The planning and urban design academic Kevin Lynch died in 1984, well before I was born. Now, over 30 years later, does his work still matter?
In their introduction to the Journal of the American Planning Association's most recent special issue, authors Tridib Banerjee, Gary Hack, and Michael Southworth explore the contributions of their late mentor Kevin Lynch to the planning field. Lynch perhaps is best known for his classic 1960 book The Image of the City, in which he delineates city form as a network of landmarks, nodes, paths, edges, and districts. While the knowledge of many individuals may stop there, his former students paint a richer portrait:
"[w]e were all deeply influenced by his design philosophy and touched by his wit and humanity, his concerns for human and environmental consequences of the design and management of the built and natural environments, and his unwavering commitment to participation and justice" (Banerjee et al., 2018, 214).
Illustration from The Image of the City, as reproduced with permission in JAPA, Vol. 84, No. 3-4.
It is this commitment to participation that led Lynch to study how people experience the city. Lynch's work offered an opportunity for the planners to co-construct the city with those who inhabit it.
By means of mental maps, the planner was challenged to see the city from the perspective of the resident or worker, learning of meaning where perhaps it was not readily apparent. At the same time, the citizen was asked to approach the city with enthusiasm and imagination. This speaks to the extent of Lynch's engagement work, which has served as a method not only for adults but also children.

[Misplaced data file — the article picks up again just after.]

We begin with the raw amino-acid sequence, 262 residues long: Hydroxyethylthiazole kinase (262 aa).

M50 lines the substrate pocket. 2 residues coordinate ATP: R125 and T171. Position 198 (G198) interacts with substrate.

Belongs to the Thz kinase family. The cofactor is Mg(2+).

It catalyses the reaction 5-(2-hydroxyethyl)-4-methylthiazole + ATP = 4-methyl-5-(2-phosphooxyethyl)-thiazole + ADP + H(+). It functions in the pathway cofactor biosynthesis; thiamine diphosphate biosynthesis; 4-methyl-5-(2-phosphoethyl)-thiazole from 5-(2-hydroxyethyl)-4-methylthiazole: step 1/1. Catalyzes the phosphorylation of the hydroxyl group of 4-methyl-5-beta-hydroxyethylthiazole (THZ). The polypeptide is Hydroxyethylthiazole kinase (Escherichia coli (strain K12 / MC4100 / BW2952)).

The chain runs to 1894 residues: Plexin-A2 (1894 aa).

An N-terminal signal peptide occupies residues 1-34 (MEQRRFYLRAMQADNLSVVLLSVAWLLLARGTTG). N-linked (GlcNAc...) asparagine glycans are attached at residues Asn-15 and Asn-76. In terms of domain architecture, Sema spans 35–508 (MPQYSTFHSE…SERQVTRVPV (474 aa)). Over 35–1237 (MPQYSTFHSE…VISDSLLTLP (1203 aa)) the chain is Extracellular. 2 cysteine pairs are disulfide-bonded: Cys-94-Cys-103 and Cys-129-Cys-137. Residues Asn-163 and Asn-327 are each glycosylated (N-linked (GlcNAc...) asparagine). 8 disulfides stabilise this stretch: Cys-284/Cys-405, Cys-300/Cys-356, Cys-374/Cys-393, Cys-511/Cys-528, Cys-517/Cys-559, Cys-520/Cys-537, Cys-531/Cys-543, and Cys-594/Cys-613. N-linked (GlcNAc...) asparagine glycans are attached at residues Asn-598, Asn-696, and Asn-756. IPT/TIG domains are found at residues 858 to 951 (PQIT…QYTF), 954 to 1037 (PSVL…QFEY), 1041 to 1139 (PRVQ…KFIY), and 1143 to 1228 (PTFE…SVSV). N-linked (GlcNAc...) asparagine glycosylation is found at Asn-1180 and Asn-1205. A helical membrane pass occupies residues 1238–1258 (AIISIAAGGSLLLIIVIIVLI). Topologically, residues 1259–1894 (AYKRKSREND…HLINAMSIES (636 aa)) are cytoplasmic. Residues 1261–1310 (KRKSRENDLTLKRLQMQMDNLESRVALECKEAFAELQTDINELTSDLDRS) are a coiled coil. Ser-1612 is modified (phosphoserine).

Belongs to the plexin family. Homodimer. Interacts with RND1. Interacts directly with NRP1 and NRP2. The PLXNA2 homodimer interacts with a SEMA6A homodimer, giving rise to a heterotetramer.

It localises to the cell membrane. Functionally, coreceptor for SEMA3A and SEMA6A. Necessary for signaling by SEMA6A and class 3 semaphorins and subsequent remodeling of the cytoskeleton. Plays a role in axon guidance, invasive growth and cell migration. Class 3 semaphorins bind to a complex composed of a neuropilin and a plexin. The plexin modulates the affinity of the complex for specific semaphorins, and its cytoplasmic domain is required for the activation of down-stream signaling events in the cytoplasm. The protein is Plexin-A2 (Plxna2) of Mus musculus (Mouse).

As planners celebrate Lynch, who would have turned 100 in 2018, I hope that we may continue to take inspiration from him — to conduct our work with "pragmatism, appreciation of the urban sensorium and its human experience, nature and ecology of life, and a strong belief in user initiatives and engagement in shaping and managing the built environment."
I, too, hope that planners may build upon Lynch's work to provide greater opportunities for participation. Banerjee, Hack, and Southworth suggest social media platforms like Twitter and Instagram can now enable citizens to share with planners the relationships they see within the city in real time, providing planners with a dynamic image of the city.
Read a full copy of Banerjee, Hack, and Southworth's tribute to Kevin Lynch in JAPA.
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Top image: JAPA logo.
About the Author
Kyle Miller is a Master in Urban Planning candidate at the Harvard Graduate School of Design.